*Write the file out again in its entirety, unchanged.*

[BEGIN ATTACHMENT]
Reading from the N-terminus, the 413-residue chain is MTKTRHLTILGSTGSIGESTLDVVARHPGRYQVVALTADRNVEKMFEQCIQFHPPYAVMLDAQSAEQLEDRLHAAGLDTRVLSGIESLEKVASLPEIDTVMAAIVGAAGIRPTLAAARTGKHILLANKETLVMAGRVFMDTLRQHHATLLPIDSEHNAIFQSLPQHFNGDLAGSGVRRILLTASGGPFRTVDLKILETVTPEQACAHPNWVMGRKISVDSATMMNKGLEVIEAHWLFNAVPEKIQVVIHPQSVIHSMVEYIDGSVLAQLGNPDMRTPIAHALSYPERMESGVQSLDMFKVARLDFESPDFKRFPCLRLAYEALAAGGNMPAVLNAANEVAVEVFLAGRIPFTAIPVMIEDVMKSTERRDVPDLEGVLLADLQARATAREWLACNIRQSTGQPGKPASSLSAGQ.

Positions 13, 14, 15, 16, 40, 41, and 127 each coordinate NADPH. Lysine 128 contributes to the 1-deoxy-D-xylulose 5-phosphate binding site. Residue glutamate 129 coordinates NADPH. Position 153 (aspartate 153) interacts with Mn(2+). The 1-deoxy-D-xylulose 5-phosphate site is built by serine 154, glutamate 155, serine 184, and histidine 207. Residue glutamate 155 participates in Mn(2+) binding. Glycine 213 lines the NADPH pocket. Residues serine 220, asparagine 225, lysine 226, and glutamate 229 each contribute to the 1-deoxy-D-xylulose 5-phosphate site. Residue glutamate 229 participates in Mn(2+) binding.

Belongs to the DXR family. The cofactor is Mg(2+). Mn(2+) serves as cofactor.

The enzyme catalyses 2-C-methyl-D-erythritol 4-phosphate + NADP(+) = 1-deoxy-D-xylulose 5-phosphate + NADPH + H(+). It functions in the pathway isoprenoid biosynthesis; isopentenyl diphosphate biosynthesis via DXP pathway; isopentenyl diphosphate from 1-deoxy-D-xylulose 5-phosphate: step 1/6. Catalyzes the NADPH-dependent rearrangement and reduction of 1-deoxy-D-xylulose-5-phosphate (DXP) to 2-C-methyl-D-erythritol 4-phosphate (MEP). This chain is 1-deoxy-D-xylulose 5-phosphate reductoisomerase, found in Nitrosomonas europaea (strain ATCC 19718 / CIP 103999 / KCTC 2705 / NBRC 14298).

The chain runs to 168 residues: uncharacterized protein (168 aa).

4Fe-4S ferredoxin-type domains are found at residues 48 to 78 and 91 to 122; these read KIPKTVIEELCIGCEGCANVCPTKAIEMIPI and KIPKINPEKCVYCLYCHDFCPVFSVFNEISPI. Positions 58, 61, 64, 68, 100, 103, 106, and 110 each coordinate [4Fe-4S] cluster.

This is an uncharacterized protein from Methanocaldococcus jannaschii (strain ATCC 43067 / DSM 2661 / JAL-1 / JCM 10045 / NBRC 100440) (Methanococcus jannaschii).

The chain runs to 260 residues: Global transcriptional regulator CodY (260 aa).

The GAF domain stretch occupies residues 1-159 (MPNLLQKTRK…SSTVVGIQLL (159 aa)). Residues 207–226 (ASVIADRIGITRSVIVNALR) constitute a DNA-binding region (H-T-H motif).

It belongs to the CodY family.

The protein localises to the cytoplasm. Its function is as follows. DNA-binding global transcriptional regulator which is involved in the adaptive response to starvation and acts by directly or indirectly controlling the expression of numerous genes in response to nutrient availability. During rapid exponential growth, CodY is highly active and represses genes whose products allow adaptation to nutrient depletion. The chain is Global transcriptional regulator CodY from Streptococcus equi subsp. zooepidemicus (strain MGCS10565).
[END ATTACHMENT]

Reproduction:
Reading from the N-terminus, the 413-residue chain is MTKTRHLTILGSTGSIGESTLDVVARHPGRYQVVALTADRNVEKMFEQCIQFHPPYAVMLDAQSAEQLEDRLHAAGLDTRVLSGIESLEKVASLPEIDTVMAAIVGAAGIRPTLAAARTGKHILLANKETLVMAGRVFMDTLRQHHATLLPIDSEHNAIFQSLPQHFNGDLAGSGVRRILLTASGGPFRTVDLKILETVTPEQACAHPNWVMGRKISVDSATMMNKGLEVIEAHWLFNAVPEKIQVVIHPQSVIHSMVEYIDGSVLAQLGNPDMRTPIAHALSYPERMESGVQSLDMFKVARLDFESPDFKRFPCLRLAYEALAAGGNMPAVLNAANEVAVEVFLAGRIPFTAIPVMIEDVMKSTERRDVPDLEGVLLADLQARATAREWLACNIRQSTGQPGKPASSLSAGQ.

Positions 13, 14, 15, 16, 40, 41, and 127 each coordinate NADPH. Lysine 128 contributes to the 1-deoxy-D-xylulose 5-phosphate binding site. Residue glutamate 129 coordinates NADPH. Position 153 (aspartate 153) interacts with Mn(2+). The 1-deoxy-D-xylulose 5-phosphate site is built by serine 154, glutamate 155, serine 184, and histidine 207. Residue glutamate 155 participates in Mn(2+) binding. Glycine 213 lines the NADPH pocket. Residues serine 220, asparagine 225, lysine 226, and glutamate 229 each contribute to the 1-deoxy-D-xylulose 5-phosphate site. Residue glutamate 229 participates in Mn(2+) binding.

Belongs to the DXR family. The cofactor is Mg(2+). Mn(2+) serves as cofactor.

The enzyme catalyses 2-C-methyl-D-erythritol 4-phosphate + NADP(+) = 1-deoxy-D-xylulose 5-phosphate + NADPH + H(+). It functions in the pathway isoprenoid biosynthesis; isopentenyl diphosphate biosynthesis via DXP pathway; isopentenyl diphosphate from 1-deoxy-D-xylulose 5-phosphate: step 1/6. Catalyzes the NADPH-dependent rearrangement and reduction of 1-deoxy-D-xylulose-5-phosphate (DXP) to 2-C-methyl-D-erythritol 4-phosphate (MEP). This chain is 1-deoxy-D-xylulose 5-phosphate reductoisomerase, found in Nitrosomonas europaea (strain ATCC 19718 / CIP 103999 / KCTC 2705 / NBRC 14298).

The chain runs to 168 residues: uncharacterized protein (168 aa).

4Fe-4S ferredoxin-type domains are found at residues 48 to 78 and 91 to 122; these read KIPKTVIEELCIGCEGCANVCPTKAIEMIPI and KIPKINPEKCVYCLYCHDFCPVFSVFNEISPI. Positions 58, 61, 64, 68, 100, 103, 106, and 110 each coordinate [4Fe-4S] cluster.

This is an uncharacterized protein from Methanocaldococcus jannaschii (strain ATCC 43067 / DSM 2661 / JAL-1 / JCM 10045 / NBRC 100440) (Methanococcus jannaschii).

The chain runs to 260 residues: Global transcriptional regulator CodY (260 aa).

The GAF domain stretch occupies residues 1-159 (MPNLLQKTRK…SSTVVGIQLL (159 aa)). Residues 207–226 (ASVIADRIGITRSVIVNALR) constitute a DNA-binding region (H-T-H motif).

It belongs to the CodY family.

The protein localises to the cytoplasm. Its function is as follows. DNA-binding global transcriptional regulator which is involved in the adaptive response to starvation and acts by directly or indirectly controlling the expression of numerous genes in response to nutrient availability. During rapid exponential growth, CodY is highly active and represses genes whose products allow adaptation to nutrient depletion. The chain is Global transcriptional regulator CodY from Streptococcus equi subsp. zooepidemicus (strain MGCS10565).